Archive for October, 2011

Does the BMO Canadian Dividend ETF (TSX: ZDV) change the dividend ETF landscape?

October 31, 2011

25 comments

If you are interested in an ETF that holds dividend-paying stocks, you might be interested in the news that the BMO Canadian Dividend ETF (TSX: ZDV) started trading just recently. The ETF holds 50 stocks that are selected based on dividend growth, dividend yield, payout ratio and liquidity and weighted by yield. The portfolio is then weighted by yield and the portfolio is rebalanced and reconstituted twice every year.

ZDV aims to undercut the two largest existing dividend ETFs – the iShares Dow Jones Canada Select Dividend ETF (TSX: XDV) and the Claymore S&P/TSX Canadian Dividend ETF (TSX: CDZ) by charging a management fee of 0.35%. In comparison, XDV charges 0.50% and CDZ charges 0.60%. iShares also has the S&P/TSX Equity Income ETF (TSX: XEI) in its line up. XEI’s management fee is 0.55%. XDV, CDZ, XEI and ZDV yield 4.08%, 3.12%*, 4.1% and 4.25% respectively.

So, which one to choose? Other than the fact that CDZ belongs in the bottom of the pack, it is not clear which of these ETFs will be a suitable holding. CDZ’s yield is far too low for a “dividend” ETF considering XIU yields 2.36%. It’s not easy making a choice between the other ETFs because the holdings are wildly different owing to the different stock selection criteria their respective indices employ. Worse, apart from XDV which keeps turnover low by making it difficult for a holding to drop out of the selection set, the other dividend ETFs will have high turnover. But XDV is not without its own set of flaws either. Financials make up more than half the holdings and the big banks alone account for more than a third of the fund.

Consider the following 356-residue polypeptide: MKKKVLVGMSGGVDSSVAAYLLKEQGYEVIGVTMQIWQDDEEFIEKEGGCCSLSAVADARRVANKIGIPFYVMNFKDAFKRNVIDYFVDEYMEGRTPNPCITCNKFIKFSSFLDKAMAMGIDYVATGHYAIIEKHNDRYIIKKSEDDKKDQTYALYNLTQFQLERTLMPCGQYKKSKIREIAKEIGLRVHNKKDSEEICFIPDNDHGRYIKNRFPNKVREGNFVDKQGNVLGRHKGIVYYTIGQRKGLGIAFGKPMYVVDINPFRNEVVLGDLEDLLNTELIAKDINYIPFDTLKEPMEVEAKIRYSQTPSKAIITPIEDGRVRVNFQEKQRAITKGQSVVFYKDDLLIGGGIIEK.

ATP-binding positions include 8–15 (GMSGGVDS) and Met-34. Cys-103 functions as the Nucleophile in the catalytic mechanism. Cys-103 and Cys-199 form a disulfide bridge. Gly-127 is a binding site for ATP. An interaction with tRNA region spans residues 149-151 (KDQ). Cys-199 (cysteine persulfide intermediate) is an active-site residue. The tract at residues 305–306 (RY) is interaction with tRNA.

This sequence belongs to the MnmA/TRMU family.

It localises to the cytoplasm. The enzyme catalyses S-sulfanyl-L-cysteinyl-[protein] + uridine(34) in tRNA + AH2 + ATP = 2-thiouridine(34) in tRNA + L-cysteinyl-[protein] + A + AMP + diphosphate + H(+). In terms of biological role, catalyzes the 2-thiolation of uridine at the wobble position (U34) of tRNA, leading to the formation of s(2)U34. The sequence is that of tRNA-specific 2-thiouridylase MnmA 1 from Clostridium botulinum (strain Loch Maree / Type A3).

XDV – okay MER, low turnover but high concentration in financials and banks.
CDZ – high MER, high turnover, low dividend yield.
ZDV – low MER, high turnover (?), new fund
XEI – high MER, high turnover, well diversified, relatively new fund, low volume.

* – Originally, CDZ’s yield was reported as 2.78%. It was incorrect. Thanks to reader DM for pointing it out.

This & That: Europe, Behavioural biases and more…

October 27, 2011

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Europe’s “comprehensive” solution: Markets cheered news out of Europe on a plan to address the debt crisis. The Economist magazine explains the proposed solution and why the solution may not be so “comprehensive” after all.

Behavioural Biases: Daniel Kahneman is an expert in behavioural finance. Along with Amos Tversky, Prof. Kahneman is a past winner of the Nobel Memorial Prize in Economics. He has just published a new book titled Thinking Fast and Slow. Bloomberg ran a four part series of excerpts from the book on behavioural biases and how it affects us. You can read it here, here, here and here.

How scammers work: A gold scammer who bilked investors out of tens of millions of dollars talks about how he found his victims and convinced them to invest in non-existent gold bullion.

America, the comeback kid: The Telegraph newspaper reported that due to a confluence of factors, the US may be about to reverse its economic and strategic decline.